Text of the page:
phaile shigaaf siine ke a:traaf-e dard se
kuuche har ek za;xm kaa baazaar ho gayaa

1) the cracks in the breast spread, from the {areas/districts // novelties/rarities} of pain
2) the street of every single wound/scar became a bazaar



a:traaf : 'Extremities, ends, sides, skirts, confines, environs, limits, boundaries; outlying districts, districts'. (Platts p.59)


i:traaf : 'Bringing something new and pleasing; viewing, inspecting'. (Steingass p.71)

S. R. Faruqi:

If, taking a:traaf to be the plural of :taraf , we read it with an initial 'a', then the meaning will be that the ultimate limits, the final borders, of pain spread out the cracks in the breast. That is, when pain ran throughout the body, then because of it the cracks in the breast spread out even wider. If we read i:traaf , then the meaning will be that pain brought various new things ( i:traaf = to bring things that are new, and especially those that are attractive and pleasing). That is, pain did a new task: it made the cracks in the breast more auspicious.

The point is that the breast had already been split open beforehand. It's possible that it was because the beloved pulled out the heart from the breast, and left a crack in it. Or the breast, because of griefs, had split open. Or there was so much burning in the heart that here and there the breast tore open. Now pain has begun to increase and spread.

To consider pain to be some visible and substantial thing, like for example water or fire, is also fine. Because then the spread of pain can split the breast open, at a time when pain too would have its own body and would be involved in trying to make a place for itself. Thus pain spreads like some living or substantial thing, and in order to make a place for itself splits the breast even further open. It's clear that the breast will be split most widely at the place where there would already be a road present. Because pain will spread in the direction that a road would already exist.

Now, for the occasion, Mir adopts the metaphor of the 'street of the wound'. A wound can be called 'open' or 'prominent'. From this affinity the poet imagined the wound as a street. Now when the street has become wider and more spread out, obviously it will become a bazaar, because by comparison to a street, a bazaar is more open. But in a bazaar there's also hustle and bustle and coming and going. In this way, for the breast to be split here and there, and for the splits to become more open, also becomes an interesting and amusing sort of thing. In the verse there's not the smallest suspicion of self-pity; in its place there's a bitter-ish good humor. This verse is also an excellent example of 'black humour' [mizaaj asvad].

He has versified this theme previously as well, but the black humour didn't come into it. The reason is perhaps that in the present verse the aspect of the 'black humour' is very eloquent, and the earlier verse, from the first divan, is devoid of this [{532,3}]:

hamaarii aaho;N se siine pah ho gayaa baazaar
har ek za;xm kaa kuuchah jo tang thaa aage

[through our sighs, on the breast it came to be a bazaar--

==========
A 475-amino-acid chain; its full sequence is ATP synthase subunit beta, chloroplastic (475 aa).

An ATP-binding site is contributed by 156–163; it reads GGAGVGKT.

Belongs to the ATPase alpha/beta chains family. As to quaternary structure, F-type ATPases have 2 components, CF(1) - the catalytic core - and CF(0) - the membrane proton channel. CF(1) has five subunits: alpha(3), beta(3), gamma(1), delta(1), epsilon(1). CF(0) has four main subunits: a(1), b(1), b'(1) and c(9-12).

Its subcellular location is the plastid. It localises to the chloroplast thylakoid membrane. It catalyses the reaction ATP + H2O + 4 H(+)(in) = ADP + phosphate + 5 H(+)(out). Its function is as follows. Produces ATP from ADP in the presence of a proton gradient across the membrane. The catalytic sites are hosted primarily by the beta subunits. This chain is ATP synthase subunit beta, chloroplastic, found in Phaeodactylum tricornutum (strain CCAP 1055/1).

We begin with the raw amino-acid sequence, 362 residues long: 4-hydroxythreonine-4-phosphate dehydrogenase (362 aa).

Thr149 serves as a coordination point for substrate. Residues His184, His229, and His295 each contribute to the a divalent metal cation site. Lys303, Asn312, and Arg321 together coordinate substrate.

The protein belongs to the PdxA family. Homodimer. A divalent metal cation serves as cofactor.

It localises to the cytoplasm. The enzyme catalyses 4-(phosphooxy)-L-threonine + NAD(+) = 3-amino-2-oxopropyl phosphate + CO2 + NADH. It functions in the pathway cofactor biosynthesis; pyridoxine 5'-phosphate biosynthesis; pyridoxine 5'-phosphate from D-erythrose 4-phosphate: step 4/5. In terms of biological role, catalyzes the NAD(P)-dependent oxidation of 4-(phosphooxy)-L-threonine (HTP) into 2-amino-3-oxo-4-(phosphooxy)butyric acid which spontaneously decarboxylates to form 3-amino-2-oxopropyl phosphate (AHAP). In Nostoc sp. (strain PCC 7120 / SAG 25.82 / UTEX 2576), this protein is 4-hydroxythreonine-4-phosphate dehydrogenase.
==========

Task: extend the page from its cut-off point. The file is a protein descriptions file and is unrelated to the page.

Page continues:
the street of every single wound, which previously was narrow]

In the fifth divan he has composed a theme something like this one, although he's presented it very finely [{1550,4}]:

aah se the ra;xne chhaatii me;N phailnaa un kaa yih sahl nah thaa
do do haath ta;Rap kar dil ne siinah-e ((aashiq chaak kiyaa

[the holes that were in the breast from sighs-- to spread them was not easy
with both hands, convulsively, the heart tore open the lover's breast]

The two hands of the heart, convulsive/'writhing'-- it's the kind of image that through its visual and sensory mood, and through its nearness to everyday life, has become unboundedly immediate, and outweighs a number of metaphors. It's a pity that the first line of this verse is not fully effective; or rather, it's more or less there for padding [bhartii].

For the two hands of the heart to writhe reminds us of the sand of the desert, for tens of yards, quivering/throbbing like a liver; see


In both cases the repetition of the counting-number [do do and das das] has given just the right pleasure of everydayness. Over this type of images Mir had an uncommon power; or rather, this art was confined to him alone.



In the first line I've tried to reflect SRF's two readings: a:traaf in the first alternative ('areas, districts'), i:traaf in the second ('novelties, rarities). Really they're both so delightful that it's hard to choose between them: bazaars indeed spread out in all directions, as the space available to the merchants increases; but they also spread because they're full of 'novelties' and 'rarities'.

And in either case the idea of the 'streets' of the lover's wounded breast housing a large, flourishing series of bazaars, is funny in itself. It almost has that quality of deflationary down-to-earthness that Mir's 'neighbor' verses do-- but not quite, not really. Because the 'neighbor' has a real voice, as a person in the ghazal world, while the 'bazaars' on the lover's breast are obviously just a ruefully funny image for vigorous, constant, ever-increasing volatility.